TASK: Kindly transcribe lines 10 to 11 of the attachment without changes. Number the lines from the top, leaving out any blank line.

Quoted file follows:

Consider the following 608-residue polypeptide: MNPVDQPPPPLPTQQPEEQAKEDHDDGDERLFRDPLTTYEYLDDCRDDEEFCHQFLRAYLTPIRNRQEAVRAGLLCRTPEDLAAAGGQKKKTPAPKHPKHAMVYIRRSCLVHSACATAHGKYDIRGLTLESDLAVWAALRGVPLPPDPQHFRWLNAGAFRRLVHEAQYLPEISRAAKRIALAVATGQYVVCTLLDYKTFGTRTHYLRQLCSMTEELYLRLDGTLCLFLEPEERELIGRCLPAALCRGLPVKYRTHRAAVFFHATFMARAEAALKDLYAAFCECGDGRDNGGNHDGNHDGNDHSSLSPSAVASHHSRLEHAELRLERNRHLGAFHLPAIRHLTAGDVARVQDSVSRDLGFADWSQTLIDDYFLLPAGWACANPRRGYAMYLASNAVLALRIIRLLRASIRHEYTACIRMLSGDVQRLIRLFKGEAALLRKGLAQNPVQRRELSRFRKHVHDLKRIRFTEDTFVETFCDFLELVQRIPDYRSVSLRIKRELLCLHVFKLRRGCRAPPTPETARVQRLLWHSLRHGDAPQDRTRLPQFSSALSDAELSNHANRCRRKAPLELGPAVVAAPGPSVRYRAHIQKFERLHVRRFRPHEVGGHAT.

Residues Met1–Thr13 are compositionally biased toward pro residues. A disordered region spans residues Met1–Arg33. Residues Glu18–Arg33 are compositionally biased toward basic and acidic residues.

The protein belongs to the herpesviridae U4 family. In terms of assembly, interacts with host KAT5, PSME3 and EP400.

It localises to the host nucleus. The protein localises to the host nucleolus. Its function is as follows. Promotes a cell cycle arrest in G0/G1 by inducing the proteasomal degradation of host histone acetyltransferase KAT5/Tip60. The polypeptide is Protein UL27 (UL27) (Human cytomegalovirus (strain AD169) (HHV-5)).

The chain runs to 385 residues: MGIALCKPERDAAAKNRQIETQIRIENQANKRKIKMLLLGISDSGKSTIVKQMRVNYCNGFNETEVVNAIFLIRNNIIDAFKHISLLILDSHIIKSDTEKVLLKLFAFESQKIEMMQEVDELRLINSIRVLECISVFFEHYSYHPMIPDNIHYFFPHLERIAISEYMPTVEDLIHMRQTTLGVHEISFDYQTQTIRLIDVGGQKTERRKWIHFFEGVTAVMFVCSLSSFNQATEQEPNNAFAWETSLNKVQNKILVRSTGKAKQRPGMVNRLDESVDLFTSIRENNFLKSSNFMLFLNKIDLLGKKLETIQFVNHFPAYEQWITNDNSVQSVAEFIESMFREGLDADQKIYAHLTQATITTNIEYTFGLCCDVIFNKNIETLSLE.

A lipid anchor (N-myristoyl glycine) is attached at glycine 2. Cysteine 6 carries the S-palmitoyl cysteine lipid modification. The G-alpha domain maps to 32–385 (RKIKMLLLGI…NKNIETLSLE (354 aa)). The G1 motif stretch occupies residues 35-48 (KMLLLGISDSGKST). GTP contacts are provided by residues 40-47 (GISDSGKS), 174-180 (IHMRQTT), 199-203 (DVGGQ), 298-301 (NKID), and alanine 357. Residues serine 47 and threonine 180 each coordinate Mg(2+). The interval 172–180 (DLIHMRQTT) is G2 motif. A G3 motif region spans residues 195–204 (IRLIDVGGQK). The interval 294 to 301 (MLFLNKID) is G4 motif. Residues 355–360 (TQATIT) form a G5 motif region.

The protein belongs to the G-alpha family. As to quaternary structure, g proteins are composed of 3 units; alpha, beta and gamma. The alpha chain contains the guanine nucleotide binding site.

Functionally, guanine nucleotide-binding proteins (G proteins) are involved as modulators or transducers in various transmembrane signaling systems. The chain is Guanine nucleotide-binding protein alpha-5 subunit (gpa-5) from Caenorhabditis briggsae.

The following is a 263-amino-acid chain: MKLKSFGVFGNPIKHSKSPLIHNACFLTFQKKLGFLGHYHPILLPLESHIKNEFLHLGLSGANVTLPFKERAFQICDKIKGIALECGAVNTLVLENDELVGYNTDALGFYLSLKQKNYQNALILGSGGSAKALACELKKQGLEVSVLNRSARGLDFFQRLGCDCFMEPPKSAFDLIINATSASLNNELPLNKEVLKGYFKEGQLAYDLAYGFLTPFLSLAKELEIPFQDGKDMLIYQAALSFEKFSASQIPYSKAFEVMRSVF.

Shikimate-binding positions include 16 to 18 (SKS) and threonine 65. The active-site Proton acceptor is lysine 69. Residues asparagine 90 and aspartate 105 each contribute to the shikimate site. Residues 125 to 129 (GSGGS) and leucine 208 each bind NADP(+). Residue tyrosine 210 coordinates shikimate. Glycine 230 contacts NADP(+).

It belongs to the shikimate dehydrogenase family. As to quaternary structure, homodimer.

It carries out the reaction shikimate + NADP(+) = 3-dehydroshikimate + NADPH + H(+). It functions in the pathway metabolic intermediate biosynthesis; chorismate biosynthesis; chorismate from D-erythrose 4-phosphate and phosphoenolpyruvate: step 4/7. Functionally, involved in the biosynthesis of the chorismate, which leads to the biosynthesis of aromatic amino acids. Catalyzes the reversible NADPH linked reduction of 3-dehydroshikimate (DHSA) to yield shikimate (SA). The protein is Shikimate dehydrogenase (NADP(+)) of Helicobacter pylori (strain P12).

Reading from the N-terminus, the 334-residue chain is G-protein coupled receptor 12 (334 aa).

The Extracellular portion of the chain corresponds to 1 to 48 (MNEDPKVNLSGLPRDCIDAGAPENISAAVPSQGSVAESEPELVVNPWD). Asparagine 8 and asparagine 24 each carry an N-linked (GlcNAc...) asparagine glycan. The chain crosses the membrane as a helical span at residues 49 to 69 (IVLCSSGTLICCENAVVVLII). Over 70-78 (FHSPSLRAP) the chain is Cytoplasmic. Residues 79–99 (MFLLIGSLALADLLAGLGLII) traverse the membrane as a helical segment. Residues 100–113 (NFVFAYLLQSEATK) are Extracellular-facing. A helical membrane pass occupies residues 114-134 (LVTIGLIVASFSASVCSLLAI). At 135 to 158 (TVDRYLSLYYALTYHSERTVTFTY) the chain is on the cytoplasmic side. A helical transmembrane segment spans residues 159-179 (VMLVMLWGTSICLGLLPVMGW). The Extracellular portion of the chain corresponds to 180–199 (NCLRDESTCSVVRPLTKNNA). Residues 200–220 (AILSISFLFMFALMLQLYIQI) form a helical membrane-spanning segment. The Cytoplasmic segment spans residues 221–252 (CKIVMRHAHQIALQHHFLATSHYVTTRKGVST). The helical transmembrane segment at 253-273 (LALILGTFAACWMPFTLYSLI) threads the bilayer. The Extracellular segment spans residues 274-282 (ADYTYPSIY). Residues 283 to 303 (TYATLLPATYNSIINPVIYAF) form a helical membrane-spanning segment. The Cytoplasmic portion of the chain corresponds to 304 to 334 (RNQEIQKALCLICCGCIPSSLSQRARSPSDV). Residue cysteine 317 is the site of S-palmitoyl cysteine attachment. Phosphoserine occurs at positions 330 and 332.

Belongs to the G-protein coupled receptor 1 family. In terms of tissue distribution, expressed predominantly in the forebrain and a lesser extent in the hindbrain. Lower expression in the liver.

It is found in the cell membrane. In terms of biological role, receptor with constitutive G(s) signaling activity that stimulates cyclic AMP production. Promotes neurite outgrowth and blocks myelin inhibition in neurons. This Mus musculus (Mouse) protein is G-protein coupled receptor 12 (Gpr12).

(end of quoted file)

Shikimate-binding positions include 16 to 18 (SKS) and threonine 65. The active-site Proton acceptor is lysine 69. Residues asparagine 90 and aspartate 105 each contribute to the shikimate site. Residues 125 to 129 (GSGGS) and leucine 208 each bind NADP(+). Residue tyrosine 210 coordinates shikimate. Glycine 230 contacts NADP(+).

It belongs to the shikimate dehydrogenase family. As to quaternary structure, homodimer.